Wednesday, November 28, 2012

Getting used to decline

It was finally done right. Perfectly. My mother loved Basil Rathbone.
She just didn't live long enough to see it done finally perfectly right.

BRITS NOTWITHSTANDING. Okay. We're headed downward. No argument there. Something that's held up for the decades since World War 2, though, is the analogy between the Brits as Greeks and the American as  Romans. We had the Hollywood money, and they had Peter O'Toole and Richard Burton.

Time we started learning how to be our own Greeks. Hell,  even slave states can still have an impact. After the second Obama term, there won't be anything left of our our former economic might. We'll have to start excelling at the minor corners of life, which is to say, competing with the Brits at self-promotion of a completely fictional past via TV and the movies.

We may think we have a lead in this regard because American action movies still do well in international markets. But all that will be done when the 800,000,000 man Chinese army and its 8,000 ships rule the world. Unless we redefine our entertainment industry, we'll be looking at a billion reconfigurations of Bruce Lee martial arts crapolas.

Why it's instructive to look at recent treatments of Sherlock Holmes on both sides of the Atlantic. You know. The embodiment of objective western reason we credit with the advance of civilization in the known world.

Yeah. The Brits and the Americans have a feevah! Called Sherlock Holmes. What's it all about, and what do the permutations mean?

There are three principal entries: one Brit-American (hands across the sea if you will), one pure Brit, and one pure American. What they all have in common is an insistence on ripping Sherlock Holmes from his Victorian home into a contemporary context.

Odd, eh? Especially given that the Brits finally achieved the definitive rendering of Holmes only a decade or so ago. The grail was found and the cup was full.

What comes after completion? A kind of jeering. What is perfect in the past must be mocked, transformed, ridiculed. Decline is the order of the day. Hence the Anglo-American production of Sherlock Holmes starring Robert Downey, Jr. And its sequel. Holmes as a giddy, even hysterical, martial arts sociopath, abandoning reason for full-on action movie violence. Nothing is too much. The setting is still Victorian, but the psychology is pure present day, including Holmes in full drag as he karates his way to mystery's end. Awful.

Greeks pandering to Romans. I suppose you could call it whoring.

At the other end of the spectrum is the American TV series called "Elementary." Now we have a Holmes in latter-day Manhattan, a tattooed heroin addict saddled with a full-time nurse named Dr. Watson, who is in reality a failed surgeon played by Lucy Liu. What's the point? That a Sherlock Holmes would be regarded as dysfunctional in our enlightened society, that we might put up with him to a point, provided he doesn't fail his next drug test? I think so. A Holmes without real romance, brilliance, or charisma. He's just a round peg in a square hole, and Lucy Liu is the round hole we, and he, are going to be teased with. For years if the network gets its way.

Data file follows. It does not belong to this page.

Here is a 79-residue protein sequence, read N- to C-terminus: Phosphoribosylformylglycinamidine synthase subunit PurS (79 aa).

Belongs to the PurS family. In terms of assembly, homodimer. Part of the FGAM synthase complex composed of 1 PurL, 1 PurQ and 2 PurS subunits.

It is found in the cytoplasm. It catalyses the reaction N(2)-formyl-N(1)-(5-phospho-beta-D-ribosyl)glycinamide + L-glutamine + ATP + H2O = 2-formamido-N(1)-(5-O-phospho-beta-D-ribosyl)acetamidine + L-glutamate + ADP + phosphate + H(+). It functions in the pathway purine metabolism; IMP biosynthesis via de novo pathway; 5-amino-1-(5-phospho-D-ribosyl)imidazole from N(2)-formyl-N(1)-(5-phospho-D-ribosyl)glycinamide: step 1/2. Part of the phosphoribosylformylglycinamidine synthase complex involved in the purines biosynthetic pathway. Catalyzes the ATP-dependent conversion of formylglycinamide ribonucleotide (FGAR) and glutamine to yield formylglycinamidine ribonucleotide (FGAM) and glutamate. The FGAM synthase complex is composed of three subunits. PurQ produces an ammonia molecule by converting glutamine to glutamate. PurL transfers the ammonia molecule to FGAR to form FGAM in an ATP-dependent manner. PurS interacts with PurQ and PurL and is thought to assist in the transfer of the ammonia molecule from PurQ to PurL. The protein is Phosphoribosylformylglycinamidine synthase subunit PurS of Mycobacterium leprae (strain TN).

American smugness and vulgarity.

Which brings us to the Brit version, called "Sherlock." Sometimes, not always, Greeks know how to be Greeks. Meaning, this series is a lesson for Americans on how to revitalize their own mythologies.

"Sherlock" is almost as good as the original scripture. Everything is true except for the characterization of Mycroft. Every episode is worth seeing, but none more so than "A Scandal in Belgravia," which is as clever and moving as anything in the canon.

Lesson? The Romans were ham-handed when they were in charge. The Greeks had to be subtle. Now that we're on the way out as a power, it's time we learned some of the arts of remaining influential and attractive when our power has evaporated.

A trick of charm the Brits have learned, no matter how much they hate themselves. It's called survival. Reconfiguring the past to make ourselves look better than the impotent weaklings we've become. Tricks of wit and architecture and landscape. Pretend we're on top of the technology that's burying us. Pretend in a crisp, strong voice. CGI a smarter not a splashier future. Use tits sparingly but ruthlessly. The one thing we have on the rest of the world. No matter who they are, they like our tits best. We have to figure new ways to be the new Greeks, powerless but still necessary.

Maybe it's time for a new generation of westerns. Or screwball comedies. Or anything that doesn't smack of self-imposed death. Or worse, contented mediocrity.

One more thing. In their contemporary interpretations, both Brits and Americans have done Sherlock a huge disservice. One I believe significant. All the contemporary Sherlocks treat women like swine. Sherlock Holmes may not have regarded female intelligence highly for the most part, but he was unfailingly polite and even courtly. He was a boor to men who undoubtedly deserved it; to individual women he was unfailingly a gentleman. Our need to disfigure him in this regard in the name of our own political correctness is more a reflection on us than him.

Think about that.

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